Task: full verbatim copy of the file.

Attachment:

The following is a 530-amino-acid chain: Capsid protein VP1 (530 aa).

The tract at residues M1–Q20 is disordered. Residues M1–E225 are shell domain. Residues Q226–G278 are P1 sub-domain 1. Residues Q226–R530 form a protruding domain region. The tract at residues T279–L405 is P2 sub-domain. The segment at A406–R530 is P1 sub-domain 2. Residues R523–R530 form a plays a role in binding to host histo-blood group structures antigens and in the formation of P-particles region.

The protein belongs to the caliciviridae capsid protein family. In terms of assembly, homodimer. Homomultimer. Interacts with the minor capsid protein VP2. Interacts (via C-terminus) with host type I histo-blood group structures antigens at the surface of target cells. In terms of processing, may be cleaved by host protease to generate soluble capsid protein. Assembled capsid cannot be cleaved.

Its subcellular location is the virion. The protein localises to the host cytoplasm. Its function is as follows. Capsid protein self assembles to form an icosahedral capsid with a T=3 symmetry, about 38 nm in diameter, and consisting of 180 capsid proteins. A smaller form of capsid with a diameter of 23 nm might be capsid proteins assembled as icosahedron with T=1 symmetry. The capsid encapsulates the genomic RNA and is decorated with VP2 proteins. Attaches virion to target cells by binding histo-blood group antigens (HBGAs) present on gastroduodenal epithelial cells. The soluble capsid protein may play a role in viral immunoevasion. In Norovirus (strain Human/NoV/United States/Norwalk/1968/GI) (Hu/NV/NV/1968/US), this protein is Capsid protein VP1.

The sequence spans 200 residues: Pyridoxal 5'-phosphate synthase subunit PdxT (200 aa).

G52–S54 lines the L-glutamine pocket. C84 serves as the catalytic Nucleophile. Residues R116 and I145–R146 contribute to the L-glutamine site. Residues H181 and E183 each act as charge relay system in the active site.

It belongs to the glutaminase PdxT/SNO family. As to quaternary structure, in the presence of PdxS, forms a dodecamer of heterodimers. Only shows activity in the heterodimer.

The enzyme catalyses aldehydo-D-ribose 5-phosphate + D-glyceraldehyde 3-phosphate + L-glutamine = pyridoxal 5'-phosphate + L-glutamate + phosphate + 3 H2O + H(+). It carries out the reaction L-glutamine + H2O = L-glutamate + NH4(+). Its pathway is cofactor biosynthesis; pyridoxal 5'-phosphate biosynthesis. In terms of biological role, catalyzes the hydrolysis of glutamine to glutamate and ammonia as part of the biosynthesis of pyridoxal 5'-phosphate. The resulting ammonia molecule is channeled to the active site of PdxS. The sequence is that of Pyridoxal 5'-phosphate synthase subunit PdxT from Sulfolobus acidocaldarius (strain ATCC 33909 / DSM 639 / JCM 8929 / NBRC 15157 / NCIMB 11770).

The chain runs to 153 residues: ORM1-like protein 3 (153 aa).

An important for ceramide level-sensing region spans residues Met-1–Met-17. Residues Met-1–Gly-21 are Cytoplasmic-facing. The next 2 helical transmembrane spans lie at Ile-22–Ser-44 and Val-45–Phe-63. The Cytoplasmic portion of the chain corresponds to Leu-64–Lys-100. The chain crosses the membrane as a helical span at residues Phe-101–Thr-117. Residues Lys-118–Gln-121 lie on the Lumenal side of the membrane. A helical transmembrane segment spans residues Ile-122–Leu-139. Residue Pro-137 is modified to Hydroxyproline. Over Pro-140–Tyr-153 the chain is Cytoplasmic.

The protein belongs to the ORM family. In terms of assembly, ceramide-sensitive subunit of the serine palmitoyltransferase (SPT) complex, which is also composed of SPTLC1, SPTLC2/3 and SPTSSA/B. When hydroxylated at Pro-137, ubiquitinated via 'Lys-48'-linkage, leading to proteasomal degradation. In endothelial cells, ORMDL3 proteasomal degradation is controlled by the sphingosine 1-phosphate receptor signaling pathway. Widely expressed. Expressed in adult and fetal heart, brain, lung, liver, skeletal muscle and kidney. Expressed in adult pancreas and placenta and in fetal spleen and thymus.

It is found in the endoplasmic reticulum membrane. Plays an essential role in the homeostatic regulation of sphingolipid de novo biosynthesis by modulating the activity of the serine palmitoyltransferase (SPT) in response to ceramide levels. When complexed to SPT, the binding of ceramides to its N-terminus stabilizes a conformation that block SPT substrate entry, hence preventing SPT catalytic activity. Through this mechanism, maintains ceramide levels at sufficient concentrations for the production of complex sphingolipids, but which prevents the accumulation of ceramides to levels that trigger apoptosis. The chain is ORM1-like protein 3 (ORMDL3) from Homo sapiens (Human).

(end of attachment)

The following is a 530-amino-acid chain: Capsid protein VP1 (530 aa).

The tract at residues M1–Q20 is disordered. Residues M1–E225 are shell domain. Residues Q226–G278 are P1 sub-domain 1. Residues Q226–R530 form a protruding domain region. The tract at residues T279–L405 is P2 sub-domain. The segment at A406–R530 is P1 sub-domain 2. Residues R523–R530 form a plays a role in binding to host histo-blood group structures antigens and in the formation of P-particles region.

The protein belongs to the caliciviridae capsid protein family. In terms of assembly, homodimer. Homomultimer. Interacts with the minor capsid protein VP2. Interacts (via C-terminus) with host type I histo-blood group structures antigens at the surface of target cells. In terms of processing, may be cleaved by host protease to generate soluble capsid protein. Assembled capsid cannot be cleaved.

Its subcellular location is the virion. The protein localises to the host cytoplasm. Its function is as follows. Capsid protein self assembles to form an icosahedral capsid with a T=3 symmetry, about 38 nm in diameter, and consisting of 180 capsid proteins. A smaller form of capsid with a diameter of 23 nm might be capsid proteins assembled as icosahedron with T=1 symmetry. The capsid encapsulates the genomic RNA and is decorated with VP2 proteins. Attaches virion to target cells by binding histo-blood group antigens (HBGAs) present on gastroduodenal epithelial cells. The soluble capsid protein may play a role in viral immunoevasion. In Norovirus (strain Human/NoV/United States/Norwalk/1968/GI) (Hu/NV/NV/1968/US), this protein is Capsid protein VP1.

The sequence spans 200 residues: Pyridoxal 5'-phosphate synthase subunit PdxT (200 aa).

G52–S54 lines the L-glutamine pocket. C84 serves as the catalytic Nucleophile. Residues R116 and I145–R146 contribute to the L-glutamine site. Residues H181 and E183 each act as charge relay system in the active site.

It belongs to the glutaminase PdxT/SNO family. As to quaternary structure, in the presence of PdxS, forms a dodecamer of heterodimers. Only shows activity in the heterodimer.

The enzyme catalyses aldehydo-D-ribose 5-phosphate + D-glyceraldehyde 3-phosphate + L-glutamine = pyridoxal 5'-phosphate + L-glutamate + phosphate + 3 H2O + H(+). It carries out the reaction L-glutamine + H2O = L-glutamate + NH4(+). Its pathway is cofactor biosynthesis; pyridoxal 5'-phosphate biosynthesis. In terms of biological role, catalyzes the hydrolysis of glutamine to glutamate and ammonia as part of the biosynthesis of pyridoxal 5'-phosphate. The resulting ammonia molecule is channeled to the active site of PdxS. The sequence is that of Pyridoxal 5'-phosphate synthase subunit PdxT from Sulfolobus acidocaldarius (strain ATCC 33909 / DSM 639 / JCM 8929 / NBRC 15157 / NCIMB 11770).

The chain runs to 153 residues: ORM1-like protein 3 (153 aa).

An important for ceramide level-sensing region spans residues Met-1–Met-17. Residues Met-1–Gly-21 are Cytoplasmic-facing. The next 2 helical transmembrane spans lie at Ile-22–Ser-44 and Val-45–Phe-63. The Cytoplasmic portion of the chain corresponds to Leu-64–Lys-100. The chain crosses the membrane as a helical span at residues Phe-101–Thr-117. Residues Lys-118–Gln-121 lie on the Lumenal side of the membrane. A helical transmembrane segment spans residues Ile-122–Leu-139. Residue Pro-137 is modified to Hydroxyproline. Over Pro-140–Tyr-153 the chain is Cytoplasmic.

The protein belongs to the ORM family. In terms of assembly, ceramide-sensitive subunit of the serine palmitoyltransferase (SPT) complex, which is also composed of SPTLC1, SPTLC2/3 and SPTSSA/B. When hydroxylated at Pro-137, ubiquitinated via 'Lys-48'-linkage, leading to proteasomal degradation. In endothelial cells, ORMDL3 proteasomal degradation is controlled by the sphingosine 1-phosphate receptor signaling pathway. Widely expressed. Expressed in adult and fetal heart, brain, lung, liver, skeletal muscle and kidney. Expressed in adult pancreas and placenta and in fetal spleen and thymus.

It is found in the endoplasmic reticulum membrane. Plays an essential role in the homeostatic regulation of sphingolipid de novo biosynthesis by modulating the activity of the serine palmitoyltransferase (SPT) in response to ceramide levels. When complexed to SPT, the binding of ceramides to its N-terminus stabilizes a conformation that block SPT substrate entry, hence preventing SPT catalytic activity. Through this mechanism, maintains ceramide levels at sufficient concentrations for the production of complex sphingolipids, but which prevents the accumulation of ceramides to levels that trigger apoptosis. The chain is ORM1-like protein 3 (ORMDL3) from Homo sapiens (Human).